What symptoms of COVID should you watch out for if a new version of omicron catches on in the US?
According to the Centers for Disease Control and Prevention released Tuesday, subvariant BA.2.12.1 is one of several variants of Omicron that have led to a spike in COVID infections in the United States in recent weeks , now responsible for almost 58% of new cases in the last week.
BA.2.12.1 is a subvariant of Omicron and evolved from the BA.2 subvariant, which has been the dominant strain in the US as of late March, according to the CDC.
It is one of several subvariants, or “sublineages,” of the omicron variant of COVID-19, with the CDC also tracking B.1.1.529 and BA 1.1, among others.
According to experts, most of the symptoms of the subvariant are the same as other COVID strains, including a stuffy nose, body aches, sore throat, sneezing, headache, cough, fatigue and more.
Researchers in the UK found that rhinitis and fatigue were slightly more common in BA.2.12.1 cases, according to NBC News.
According to the CDC, the following are symptoms of COVID infection:
- fever or chills
- shortness of breath or difficulty breathing
- muscle or body pain
- New loss of taste or smell
- Sore throat
- congestion or runny nose
- nausea or vomiting
“If you think you have a cold, if you think you have allergies, right now there’s a good chance it could be COVID given the amount of COVID around,” said Dr. Chicago Department of Health Commissioner Allison Arwady on Thursday.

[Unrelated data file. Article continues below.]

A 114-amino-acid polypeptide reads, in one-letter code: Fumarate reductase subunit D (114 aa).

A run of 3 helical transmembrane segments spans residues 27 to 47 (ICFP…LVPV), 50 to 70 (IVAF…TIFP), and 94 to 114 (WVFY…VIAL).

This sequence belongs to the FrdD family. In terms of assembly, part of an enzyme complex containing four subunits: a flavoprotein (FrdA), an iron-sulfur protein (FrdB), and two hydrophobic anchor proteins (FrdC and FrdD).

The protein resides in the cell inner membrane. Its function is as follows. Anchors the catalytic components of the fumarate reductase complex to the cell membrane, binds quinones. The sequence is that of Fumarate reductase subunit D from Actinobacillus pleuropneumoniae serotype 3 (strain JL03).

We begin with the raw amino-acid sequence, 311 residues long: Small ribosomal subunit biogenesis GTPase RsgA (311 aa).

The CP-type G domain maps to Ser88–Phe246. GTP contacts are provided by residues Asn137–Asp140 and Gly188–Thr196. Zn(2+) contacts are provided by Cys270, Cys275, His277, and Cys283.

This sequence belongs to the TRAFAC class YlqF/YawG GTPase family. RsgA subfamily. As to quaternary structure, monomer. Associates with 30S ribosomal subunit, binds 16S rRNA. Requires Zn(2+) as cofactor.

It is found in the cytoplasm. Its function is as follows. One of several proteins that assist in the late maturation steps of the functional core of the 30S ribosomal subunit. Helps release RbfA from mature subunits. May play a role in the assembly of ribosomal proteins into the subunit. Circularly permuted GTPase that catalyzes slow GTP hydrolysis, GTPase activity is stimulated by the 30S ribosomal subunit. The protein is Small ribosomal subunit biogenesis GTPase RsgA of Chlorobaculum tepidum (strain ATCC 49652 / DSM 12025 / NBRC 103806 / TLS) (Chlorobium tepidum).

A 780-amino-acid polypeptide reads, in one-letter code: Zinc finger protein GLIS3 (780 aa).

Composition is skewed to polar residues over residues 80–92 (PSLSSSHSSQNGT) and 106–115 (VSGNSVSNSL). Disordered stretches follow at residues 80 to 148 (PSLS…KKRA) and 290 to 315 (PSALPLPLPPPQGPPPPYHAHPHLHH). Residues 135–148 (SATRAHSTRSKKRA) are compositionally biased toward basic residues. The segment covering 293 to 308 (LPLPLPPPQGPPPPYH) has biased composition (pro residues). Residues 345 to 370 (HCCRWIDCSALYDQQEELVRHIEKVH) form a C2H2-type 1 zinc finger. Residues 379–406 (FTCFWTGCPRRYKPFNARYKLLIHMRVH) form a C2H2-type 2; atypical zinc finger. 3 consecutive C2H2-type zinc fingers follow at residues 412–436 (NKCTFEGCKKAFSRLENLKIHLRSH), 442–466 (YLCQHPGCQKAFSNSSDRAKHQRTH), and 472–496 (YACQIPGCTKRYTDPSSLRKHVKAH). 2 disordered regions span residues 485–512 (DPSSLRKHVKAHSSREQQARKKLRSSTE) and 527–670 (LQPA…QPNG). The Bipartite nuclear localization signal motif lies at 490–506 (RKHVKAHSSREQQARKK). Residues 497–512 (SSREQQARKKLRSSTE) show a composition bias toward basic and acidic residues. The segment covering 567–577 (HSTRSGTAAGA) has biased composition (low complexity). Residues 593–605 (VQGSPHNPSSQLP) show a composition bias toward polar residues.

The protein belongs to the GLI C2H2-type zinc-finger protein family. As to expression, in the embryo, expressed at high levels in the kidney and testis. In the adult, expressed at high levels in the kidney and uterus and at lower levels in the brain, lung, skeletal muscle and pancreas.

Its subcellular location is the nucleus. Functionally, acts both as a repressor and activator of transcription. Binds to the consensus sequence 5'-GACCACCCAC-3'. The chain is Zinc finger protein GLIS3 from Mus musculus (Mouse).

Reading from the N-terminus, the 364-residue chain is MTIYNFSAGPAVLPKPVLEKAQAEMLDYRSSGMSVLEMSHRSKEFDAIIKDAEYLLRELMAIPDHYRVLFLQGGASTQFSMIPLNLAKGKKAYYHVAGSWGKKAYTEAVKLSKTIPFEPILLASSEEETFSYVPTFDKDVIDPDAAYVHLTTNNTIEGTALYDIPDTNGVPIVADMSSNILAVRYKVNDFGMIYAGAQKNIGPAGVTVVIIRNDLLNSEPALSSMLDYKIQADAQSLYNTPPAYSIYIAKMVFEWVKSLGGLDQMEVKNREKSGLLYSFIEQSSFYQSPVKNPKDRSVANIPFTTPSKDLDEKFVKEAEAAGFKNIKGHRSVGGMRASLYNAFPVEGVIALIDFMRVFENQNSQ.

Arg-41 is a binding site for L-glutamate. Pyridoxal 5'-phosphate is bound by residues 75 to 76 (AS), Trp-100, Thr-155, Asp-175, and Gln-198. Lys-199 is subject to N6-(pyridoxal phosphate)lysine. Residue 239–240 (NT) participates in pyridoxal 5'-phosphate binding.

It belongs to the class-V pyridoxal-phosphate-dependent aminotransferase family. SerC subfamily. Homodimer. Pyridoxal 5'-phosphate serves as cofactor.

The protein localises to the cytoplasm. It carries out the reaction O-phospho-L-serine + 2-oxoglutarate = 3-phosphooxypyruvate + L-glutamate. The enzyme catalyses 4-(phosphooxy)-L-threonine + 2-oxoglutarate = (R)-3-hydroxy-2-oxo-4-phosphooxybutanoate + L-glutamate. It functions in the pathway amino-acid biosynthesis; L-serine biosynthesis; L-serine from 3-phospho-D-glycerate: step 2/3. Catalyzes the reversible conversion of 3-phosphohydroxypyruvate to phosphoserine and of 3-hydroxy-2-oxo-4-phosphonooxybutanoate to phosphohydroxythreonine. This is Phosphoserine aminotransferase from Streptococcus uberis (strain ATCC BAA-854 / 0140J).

The Centers for Disease Control and Prevention recommends travelers get tested for COVID-19 as soon as possible before departure.
The CDC says that “early evidence suggests that BA.2.12.1 is increasing in variant fraction faster than other Omicron sublineages,” and the data seems to indicate so, with the subvariant reporting nearly 50% of new COVID cases in the United States US accounts for CDC estimates.
According to data cited by Forbes Magazine, BA.2.12.1 appears to be about 25% more portable than Omicron’s original BA.2 subvariant. For context, BA.2 was 50% more portable than the original omicron variant when it burst onto the national stage in early March.
“The virus itself continues to mutate and exhibit changes that make it more contagious,” Arwady said. “So it’s not your idea. COVID is becoming more contagious, more contagious, and that’s why these subvariants are outpacing older variants, and that’s why cases have increased. And overall, looking at the lines, we would expect to see some increases for a few more weeks.”
Experts say a large proportion of recent cases have remained relatively mild as hospitalization rates have not risen as much as cases.
Omicron subvariants have generally “caused less severe disease” than previous variants, according to the CDC, and BA.2.12.1 appears to follow the same pattern, according to experts.
There is no data showing that vaccines are less effective against this subvariant of the virus.
Pfizer says it will seek emergency use authorization for a three-dose cycle of its COVID-19 vaccine in pediatric patients ages 6 months to 5 years after releasing data from its latest study.